Reading Time: < 1 minute This is a fascinating analogy that applies to everything from religion to politics.
Reading Time: 2 minutes Street Epistemology is only bad for your faith if your faith isn’t based on facts.
Reading Time: < 1 minute At the beginning of this conversation with Reid, a “street epistemologist” at Cordial Curiosity, a Southern Baptist named Dominique says he’s fully confident that his faith is correct. On a confidence scale of 1 to 10, he a “10. 10 for sure.”
By the end of the conversation, you can tell that’s no longer the case.
Reading Time: < 1 minute “Street Epistemologist” Anthony Magnabosco’s latest video isn’t about religion, per se, but it shows just how difficult it can be to get through to some people when they’re convinced of their beliefs.
The man he speaks to is opposed to the legalization of marijuana, and Anthony wants an answer to a simple question: If someone could present him with five good reasons for legalizing it, would the man change his mind?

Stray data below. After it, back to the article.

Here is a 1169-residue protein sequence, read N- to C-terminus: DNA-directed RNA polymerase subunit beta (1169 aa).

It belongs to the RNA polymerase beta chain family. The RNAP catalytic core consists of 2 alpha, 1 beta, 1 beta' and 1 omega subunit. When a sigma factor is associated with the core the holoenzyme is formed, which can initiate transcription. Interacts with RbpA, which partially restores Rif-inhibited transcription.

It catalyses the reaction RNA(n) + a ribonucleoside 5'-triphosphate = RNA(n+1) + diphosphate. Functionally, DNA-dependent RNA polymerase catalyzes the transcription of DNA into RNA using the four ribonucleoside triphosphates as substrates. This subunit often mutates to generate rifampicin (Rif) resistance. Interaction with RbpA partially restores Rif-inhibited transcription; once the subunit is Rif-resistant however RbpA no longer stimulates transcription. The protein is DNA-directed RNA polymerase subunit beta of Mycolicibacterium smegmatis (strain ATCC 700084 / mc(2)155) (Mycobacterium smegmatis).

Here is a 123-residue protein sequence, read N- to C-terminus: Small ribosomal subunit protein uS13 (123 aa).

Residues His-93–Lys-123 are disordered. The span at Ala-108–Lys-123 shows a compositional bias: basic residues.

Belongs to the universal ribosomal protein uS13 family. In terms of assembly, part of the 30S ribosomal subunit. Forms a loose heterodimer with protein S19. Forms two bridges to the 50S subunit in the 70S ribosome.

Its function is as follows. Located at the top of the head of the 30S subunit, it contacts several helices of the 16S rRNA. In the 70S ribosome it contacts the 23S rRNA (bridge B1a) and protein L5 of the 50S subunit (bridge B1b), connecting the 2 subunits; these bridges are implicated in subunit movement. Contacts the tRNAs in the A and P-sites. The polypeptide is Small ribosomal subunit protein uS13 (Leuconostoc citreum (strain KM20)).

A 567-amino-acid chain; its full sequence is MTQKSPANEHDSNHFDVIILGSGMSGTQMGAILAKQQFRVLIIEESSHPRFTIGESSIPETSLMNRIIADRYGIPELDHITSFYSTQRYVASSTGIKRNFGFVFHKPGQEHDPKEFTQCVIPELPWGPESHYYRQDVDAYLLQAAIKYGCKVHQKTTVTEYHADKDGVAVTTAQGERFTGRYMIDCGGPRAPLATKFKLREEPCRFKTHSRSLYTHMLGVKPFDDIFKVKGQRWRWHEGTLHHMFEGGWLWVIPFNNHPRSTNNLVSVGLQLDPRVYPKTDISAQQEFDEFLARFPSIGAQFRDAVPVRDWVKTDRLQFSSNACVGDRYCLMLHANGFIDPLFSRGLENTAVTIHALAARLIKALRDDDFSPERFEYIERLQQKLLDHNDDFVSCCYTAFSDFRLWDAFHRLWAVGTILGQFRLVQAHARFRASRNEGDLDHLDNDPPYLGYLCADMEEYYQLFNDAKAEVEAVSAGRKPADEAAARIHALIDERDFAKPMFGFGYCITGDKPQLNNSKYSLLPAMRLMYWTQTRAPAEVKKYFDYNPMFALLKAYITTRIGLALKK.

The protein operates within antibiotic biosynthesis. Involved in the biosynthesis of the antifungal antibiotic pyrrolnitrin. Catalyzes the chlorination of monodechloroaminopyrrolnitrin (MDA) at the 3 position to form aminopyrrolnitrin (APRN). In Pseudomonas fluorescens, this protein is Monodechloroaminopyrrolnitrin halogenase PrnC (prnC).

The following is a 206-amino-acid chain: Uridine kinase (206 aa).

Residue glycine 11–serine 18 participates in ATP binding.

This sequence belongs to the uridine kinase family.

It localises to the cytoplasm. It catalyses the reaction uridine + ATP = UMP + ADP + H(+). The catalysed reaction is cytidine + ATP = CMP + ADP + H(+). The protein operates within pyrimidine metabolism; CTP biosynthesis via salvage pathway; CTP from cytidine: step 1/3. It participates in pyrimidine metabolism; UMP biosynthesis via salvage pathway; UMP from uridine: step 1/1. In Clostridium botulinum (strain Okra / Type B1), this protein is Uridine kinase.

The ensuing, infuriating conversation is similar to one I’m sure many of you dealt with at the dinner table last night.
Reading Time: < 1 minute Anthony Magnabosco is a “street epistemologist” who enjoys chatting with strangers to get to the bottom of how they think. His latest video features a woman named Katie who says at one point that she’s genuinely scared about abandoning her faith. It’s an emotional scene that I’m sure has played out in the minds of many doubters.
Reading Time: < 1 minute Anthony Magnabosco is the “street epistemologist” who asks strangers questions about their thought processes in order to help them understand the folly of faith. He then posts videos of the interactions on YouTube to teach others how to do it (and to help himself reconstruct what went right and wrong). He just posted an introduction to the whole process online, for anyone interested in learning more about it: